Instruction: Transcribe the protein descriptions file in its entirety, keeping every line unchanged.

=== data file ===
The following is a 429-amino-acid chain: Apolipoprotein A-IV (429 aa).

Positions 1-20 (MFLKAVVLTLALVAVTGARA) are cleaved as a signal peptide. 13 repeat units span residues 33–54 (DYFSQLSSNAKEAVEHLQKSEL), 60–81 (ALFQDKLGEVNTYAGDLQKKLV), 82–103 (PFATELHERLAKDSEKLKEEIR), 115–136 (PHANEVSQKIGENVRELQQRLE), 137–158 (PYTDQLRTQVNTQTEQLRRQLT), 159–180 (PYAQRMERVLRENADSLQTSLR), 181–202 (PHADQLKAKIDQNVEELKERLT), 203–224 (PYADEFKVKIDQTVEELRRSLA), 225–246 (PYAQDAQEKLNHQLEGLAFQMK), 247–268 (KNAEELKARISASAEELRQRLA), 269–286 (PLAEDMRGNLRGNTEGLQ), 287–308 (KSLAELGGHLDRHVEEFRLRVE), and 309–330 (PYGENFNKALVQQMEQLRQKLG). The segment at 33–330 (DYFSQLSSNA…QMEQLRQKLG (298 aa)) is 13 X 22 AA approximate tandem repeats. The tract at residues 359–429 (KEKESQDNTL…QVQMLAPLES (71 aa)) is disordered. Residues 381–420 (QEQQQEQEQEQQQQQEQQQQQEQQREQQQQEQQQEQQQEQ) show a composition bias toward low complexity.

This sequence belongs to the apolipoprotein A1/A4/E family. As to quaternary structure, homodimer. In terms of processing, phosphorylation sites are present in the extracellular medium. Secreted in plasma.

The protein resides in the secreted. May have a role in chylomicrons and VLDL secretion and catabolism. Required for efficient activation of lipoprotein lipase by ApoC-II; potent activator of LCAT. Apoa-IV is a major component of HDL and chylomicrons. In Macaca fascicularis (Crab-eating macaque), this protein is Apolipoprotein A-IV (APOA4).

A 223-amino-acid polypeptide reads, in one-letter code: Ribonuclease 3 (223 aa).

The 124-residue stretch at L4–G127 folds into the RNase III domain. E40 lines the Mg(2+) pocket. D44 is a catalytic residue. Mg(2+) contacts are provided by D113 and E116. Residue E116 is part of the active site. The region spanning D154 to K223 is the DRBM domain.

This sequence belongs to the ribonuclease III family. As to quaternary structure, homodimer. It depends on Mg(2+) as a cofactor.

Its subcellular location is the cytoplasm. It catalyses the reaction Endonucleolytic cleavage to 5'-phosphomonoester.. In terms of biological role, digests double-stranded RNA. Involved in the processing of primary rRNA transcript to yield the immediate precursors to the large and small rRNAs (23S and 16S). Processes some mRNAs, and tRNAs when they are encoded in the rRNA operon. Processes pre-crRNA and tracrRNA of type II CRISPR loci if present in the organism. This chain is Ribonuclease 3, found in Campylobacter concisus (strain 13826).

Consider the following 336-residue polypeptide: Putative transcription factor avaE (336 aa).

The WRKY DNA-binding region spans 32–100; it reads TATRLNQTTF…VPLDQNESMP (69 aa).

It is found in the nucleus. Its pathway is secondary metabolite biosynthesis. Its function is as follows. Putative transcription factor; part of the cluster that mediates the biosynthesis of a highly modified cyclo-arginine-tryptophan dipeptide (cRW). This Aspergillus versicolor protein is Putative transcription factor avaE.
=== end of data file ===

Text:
The following is a 429-amino-acid chain: Apolipoprotein A-IV (429 aa).

Positions 1-20 (MFLKAVVLTLALVAVTGARA) are cleaved as a signal peptide. 13 repeat units span residues 33–54 (DYFSQLSSNAKEAVEHLQKSEL), 60–81 (ALFQDKLGEVNTYAGDLQKKLV), 82–103 (PFATELHERLAKDSEKLKEEIR), 115–136 (PHANEVSQKIGENVRELQQRLE), 137–158 (PYTDQLRTQVNTQTEQLRRQLT), 159–180 (PYAQRMERVLRENADSLQTSLR), 181–202 (PHADQLKAKIDQNVEELKERLT), 203–224 (PYADEFKVKIDQTVEELRRSLA), 225–246 (PYAQDAQEKLNHQLEGLAFQMK), 247–268 (KNAEELKARISASAEELRQRLA), 269–286 (PLAEDMRGNLRGNTEGLQ), 287–308 (KSLAELGGHLDRHVEEFRLRVE), and 309–330 (PYGENFNKALVQQMEQLRQKLG). The segment at 33–330 (DYFSQLSSNA…QMEQLRQKLG (298 aa)) is 13 X 22 AA approximate tandem repeats. The tract at residues 359–429 (KEKESQDNTL…QVQMLAPLES (71 aa)) is disordered. Residues 381–420 (QEQQQEQEQEQQQQQEQQQQQEQQREQQQQEQQQEQQQEQ) show a composition bias toward low complexity.

This sequence belongs to the apolipoprotein A1/A4/E family. As to quaternary structure, homodimer. In terms of processing, phosphorylation sites are present in the extracellular medium. Secreted in plasma.

The protein resides in the secreted. May have a role in chylomicrons and VLDL secretion and catabolism. Required for efficient activation of lipoprotein lipase by ApoC-II; potent activator of LCAT. Apoa-IV is a major component of HDL and chylomicrons. In Macaca fascicularis (Crab-eating macaque), this protein is Apolipoprotein A-IV (APOA4).

A 223-amino-acid polypeptide reads, in one-letter code: Ribonuclease 3 (223 aa).

The 124-residue stretch at L4–G127 folds into the RNase III domain. E40 lines the Mg(2+) pocket. D44 is a catalytic residue. Mg(2+) contacts are provided by D113 and E116. Residue E116 is part of the active site. The region spanning D154 to K223 is the DRBM domain.

This sequence belongs to the ribonuclease III family. As to quaternary structure, homodimer. It depends on Mg(2+) as a cofactor.

Its subcellular location is the cytoplasm. It catalyses the reaction Endonucleolytic cleavage to 5'-phosphomonoester.. In terms of biological role, digests double-stranded RNA. Involved in the processing of primary rRNA transcript to yield the immediate precursors to the large and small rRNAs (23S and 16S). Processes some mRNAs, and tRNAs when they are encoded in the rRNA operon. Processes pre-crRNA and tracrRNA of type II CRISPR loci if present in the organism. This chain is Ribonuclease 3, found in Campylobacter concisus (strain 13826).

Consider the following 336-residue polypeptide: Putative transcription factor avaE (336 aa).

The WRKY DNA-binding region spans 32–100; it reads TATRLNQTTF…VPLDQNESMP (69 aa).

It is found in the nucleus. Its pathway is secondary metabolite biosynthesis. Its function is as follows. Putative transcription factor; part of the cluster that mediates the biosynthesis of a highly modified cyclo-arginine-tryptophan dipeptide (cRW). This Aspergillus versicolor protein is Putative transcription factor avaE.